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The 3 Things Missing From Your Leadership Development Program.
Posted on August 12th, 2013

by Randy Sabourin

We have all witnessed, or experienced, Leadership Development Programs at organizations that miss the mark. Although designed using valid processes- evaluate what we have today and train the gaps to create the Leaders of tomorrow- somehow the return on investment is not enough.

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Young executives who have become good leaders early in their career have an intuitive sense about how to lead. Although pragmatic about learning, they often reject a content based ‘do it this way’ approach to leadership development. They feel they are unique and haven’t gotten this far by doing everything the same way everyone else has. There is also the brash young ‘know it all’ executive leader: full of hubris, too high on control and unwilling to consider other’s input. Their reaction to classroom training is much same, perhaps with the exception of the pragmatic approach to new learning.

Leadership Development programs fail for what they don’t give new leaders, not from a lack of the right content. Increasing business acumen (reading balance sheet, cash flow, budgets, etc.) or learning a companywide system coaching process is great content to learn, however, understanding these things will not produce a leader. There are three things that can create great leaders.

First: Know Thyself.

The best leaders understand their strengths, and more importantly, their weaknesses. A good behavioral psychometric evaluation can give the indications about where to begin. A leadership development program must increase self-awareness to be successful. There are two factors to self-awareness: knowing and believing. Reading the results from a psychometric inventory is one thing; believing the results and having strategies and tactics to adapt behavior generally requires outside help.When using psychometric inventories, make sure they focus on behavior, on performance under pressure and have very high test-retest validity. Figuring out favorite colors and which animal you most relate to are not statistically or psychologically valid, and won’t help you be a better leader. 54% of Managers use only one style when providing direction and support for their people, according to Ann Phillips, a senior consulting partner with The Ken Blanchard Companies. Leaders who are unable to adapt their style either are unaware of their blind spots or are unwilling to adapt. Either is a roadblock to becoming a successful leader.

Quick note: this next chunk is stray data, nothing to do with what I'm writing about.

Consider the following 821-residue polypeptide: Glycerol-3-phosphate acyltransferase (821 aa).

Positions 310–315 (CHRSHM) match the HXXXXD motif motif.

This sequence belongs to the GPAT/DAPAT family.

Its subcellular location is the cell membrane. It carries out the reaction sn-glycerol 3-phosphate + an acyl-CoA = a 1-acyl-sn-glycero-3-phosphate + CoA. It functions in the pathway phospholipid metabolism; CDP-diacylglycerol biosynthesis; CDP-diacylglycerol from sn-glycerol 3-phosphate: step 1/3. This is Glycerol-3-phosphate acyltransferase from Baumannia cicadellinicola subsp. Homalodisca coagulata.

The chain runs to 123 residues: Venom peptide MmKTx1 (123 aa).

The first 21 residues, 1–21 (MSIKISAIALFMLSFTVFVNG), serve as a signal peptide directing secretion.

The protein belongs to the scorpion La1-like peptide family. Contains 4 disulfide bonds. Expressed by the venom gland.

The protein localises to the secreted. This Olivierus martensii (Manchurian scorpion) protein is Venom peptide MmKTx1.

Second:Practice, Practice, Practice.

The reason newly learned content from workshops or e-learning rarely finds its way into day to day usage is the fear of trying something new under pressure. New Leaders face a multitude of important new situations that they only get one chance to be successful at. The first time coaching what was previously a co-worker, for example, is not the place to try something new. Imagine a professional tennis player trying a new serving technique for the first time during the finals at Wimbledon. Think of practice the same way a professional athlete or musician does- dedicate time and resources to working on developing new skills in a safe environment. Consider the 10,000 hour theory in context to being a leader; there are lots of mistakes to be made in the learning process, better they happen in a safe practice environment.  Practice is not answering questions in e-learning or role-playing with another participant in a coaching workshop.  Applying new skills in the workplace becomes a natural progression after dedicated practice.

Third, Seek Assistance

Finding or creating a coaching organization that can help navigate behavioral assessments and incorporate safe practice into a Leadership Program is critical. The investment is small considering the potential return. A coaching team can help focus practice on the challenges of each individual, as with other professionals there can be coaches for various tasks. You can engage in targeted safe practice on coaching, or presentation skills, or even Business Improvisation if required. The coaching team is designed to work on converting knowledge from various learning content into usable skills.